Mark heard from Lenita the next day, when she called for the combination. She said she should know something by the end of the week, that they would receive their protective charms by the weekend, and that the spell Kristen needed for the baby had been sent, encrypted, to Aaron's email.
The spell turned out to be almost disappointingly simple. A couple of white candles and a promise was really all it was. Kristen performed it that evening with no visible effects, but he did notice a very faint, very vague feeling of relief in the air once she was done.
On Thursday evening, Mark received a package from Lenita. It contained four small cloth bags on leather cords, and a folder full of papers. The first page of the folder was a poem by Thomas Boyd, an Irish poet who died in the early 1900's, entitled "The Fairy Mistress", with a scrawled note from Lenita in the margin -- This is the best fit, so far. Read the enclosed documents, and take care. Somehow, Mark didn't think those last two words were just a polite close. The poem read, in part:
_And would he, entering on the brimming flood, See caverns vast in height, And daimond columns, crowned with leaf and bud, Glow in long lanes of light.
And there the pearl of that great glittering shell Trembling, behold thee lone, Now weaving in slow dance an awful spell, Now still upon thy throne?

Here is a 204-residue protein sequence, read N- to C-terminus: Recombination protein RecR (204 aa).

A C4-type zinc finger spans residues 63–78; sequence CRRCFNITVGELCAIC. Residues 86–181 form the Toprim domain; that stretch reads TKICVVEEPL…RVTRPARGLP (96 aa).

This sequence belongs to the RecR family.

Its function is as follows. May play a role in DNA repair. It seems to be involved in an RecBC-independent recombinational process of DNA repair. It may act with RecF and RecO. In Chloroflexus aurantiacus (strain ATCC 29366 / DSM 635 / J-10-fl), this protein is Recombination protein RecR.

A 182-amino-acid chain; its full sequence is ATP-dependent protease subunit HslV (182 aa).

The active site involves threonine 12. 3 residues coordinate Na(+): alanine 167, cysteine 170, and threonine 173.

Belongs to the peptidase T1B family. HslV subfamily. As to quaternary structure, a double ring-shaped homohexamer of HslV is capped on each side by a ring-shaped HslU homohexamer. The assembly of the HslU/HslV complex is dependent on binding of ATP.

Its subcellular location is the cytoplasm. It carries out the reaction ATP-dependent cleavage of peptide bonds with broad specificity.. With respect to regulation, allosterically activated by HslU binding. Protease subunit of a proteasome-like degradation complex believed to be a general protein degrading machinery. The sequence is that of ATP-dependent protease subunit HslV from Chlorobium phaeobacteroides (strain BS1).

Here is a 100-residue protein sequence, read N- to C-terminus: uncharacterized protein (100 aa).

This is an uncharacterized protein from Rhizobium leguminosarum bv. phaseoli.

Thy beauty! ah, the eyes that pierce him thro' Then melt as in a dream; The voice that sings the mysteries of the blue And all that Be and Seem! Thy lovely motions answering to the rhyme That anceint Nature sings, That keeps the stars in cadence for all time, And echoes thro' all things!
Whether he sees thee thus, or in his dreams, Thy light makes all lights dim; An aching solitude from henceforth seems The world of men to him.
Thy luring song, above the sensuous roar, He follows with delight, Shutting behind him Life's last gloomy door, And fares into the Night._
Mark frowned, and read through the rest of the packet. The Leanan Sidhe, also called Fairy Mistress, or Fairy Sweetheart, did indeed have some resemblances to Kristen, but there was a dark, unpleasant theme to the legends. She was said to be a Celtic muse, possessed of unearthly beauty capable of generating unquenchable desire. Her victims -- as most of the papers described her lovers -- tended frequently to be artists, writers, or other creative men. They would fall under her spell immediately, and be completely unable to conceive of leaving her after that. In exchange for the loyalty, love, and lust she fed upon, she inspired genius in her lovers... though for a very brief time.
There were a few notes, though, that suggested that the premature demise of her lovers came not from her draining them of life and spirit, but from the unbearable heartbreak or sorrow when she left, and maintained that the Leanan Sidhe herself was not a malicious being. While the lover typically considered her attentions a precious gift, they would quickly deteriorate into total self-destruction once she has left, and the author maintained that it was this that inspired the belief that she was evil and dangerous, with some even comparing her to a vampire that chose to use only one victim for a long period of time.